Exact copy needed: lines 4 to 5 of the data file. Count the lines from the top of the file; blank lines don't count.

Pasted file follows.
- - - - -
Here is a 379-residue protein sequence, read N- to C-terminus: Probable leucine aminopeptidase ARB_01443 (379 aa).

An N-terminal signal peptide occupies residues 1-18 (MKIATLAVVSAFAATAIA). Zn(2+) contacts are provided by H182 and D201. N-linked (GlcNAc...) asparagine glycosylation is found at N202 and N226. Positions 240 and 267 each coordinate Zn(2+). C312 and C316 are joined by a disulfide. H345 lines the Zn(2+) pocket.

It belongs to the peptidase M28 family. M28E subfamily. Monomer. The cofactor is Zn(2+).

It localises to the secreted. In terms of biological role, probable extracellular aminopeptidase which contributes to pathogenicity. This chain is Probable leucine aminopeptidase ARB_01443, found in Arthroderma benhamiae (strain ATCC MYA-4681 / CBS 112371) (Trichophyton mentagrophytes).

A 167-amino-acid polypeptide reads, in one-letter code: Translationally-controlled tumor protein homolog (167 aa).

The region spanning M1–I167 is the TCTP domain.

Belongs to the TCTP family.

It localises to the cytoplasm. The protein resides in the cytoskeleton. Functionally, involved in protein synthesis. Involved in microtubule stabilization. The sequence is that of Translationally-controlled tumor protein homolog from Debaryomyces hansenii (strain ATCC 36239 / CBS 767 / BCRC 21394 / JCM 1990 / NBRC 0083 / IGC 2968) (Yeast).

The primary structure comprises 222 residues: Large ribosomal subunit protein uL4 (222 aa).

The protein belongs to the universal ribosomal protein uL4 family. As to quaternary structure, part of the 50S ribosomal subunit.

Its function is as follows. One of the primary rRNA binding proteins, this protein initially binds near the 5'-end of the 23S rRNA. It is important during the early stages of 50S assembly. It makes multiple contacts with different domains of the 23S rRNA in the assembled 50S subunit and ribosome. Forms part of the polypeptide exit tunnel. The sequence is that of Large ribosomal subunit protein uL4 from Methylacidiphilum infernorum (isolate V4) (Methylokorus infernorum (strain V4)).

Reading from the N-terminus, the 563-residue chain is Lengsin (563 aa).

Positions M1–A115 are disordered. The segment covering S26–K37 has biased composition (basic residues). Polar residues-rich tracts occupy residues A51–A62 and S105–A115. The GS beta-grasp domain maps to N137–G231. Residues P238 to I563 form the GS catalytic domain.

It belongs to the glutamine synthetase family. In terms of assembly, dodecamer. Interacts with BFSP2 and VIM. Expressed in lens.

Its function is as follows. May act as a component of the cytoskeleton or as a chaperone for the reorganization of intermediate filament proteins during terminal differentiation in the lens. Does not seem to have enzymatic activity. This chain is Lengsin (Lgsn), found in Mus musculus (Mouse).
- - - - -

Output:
It localises to the secreted. In terms of biological role, probable extracellular aminopeptidase which contributes to pathogenicity. This chain is Probable leucine aminopeptidase ARB_01443, found in Arthroderma benhamiae (strain ATCC MYA-4681 / CBS 112371) (Trichophyton mentagrophytes).

A 167-amino-acid polypeptide reads, in one-letter code: Translationally-controlled tumor protein homolog (167 aa).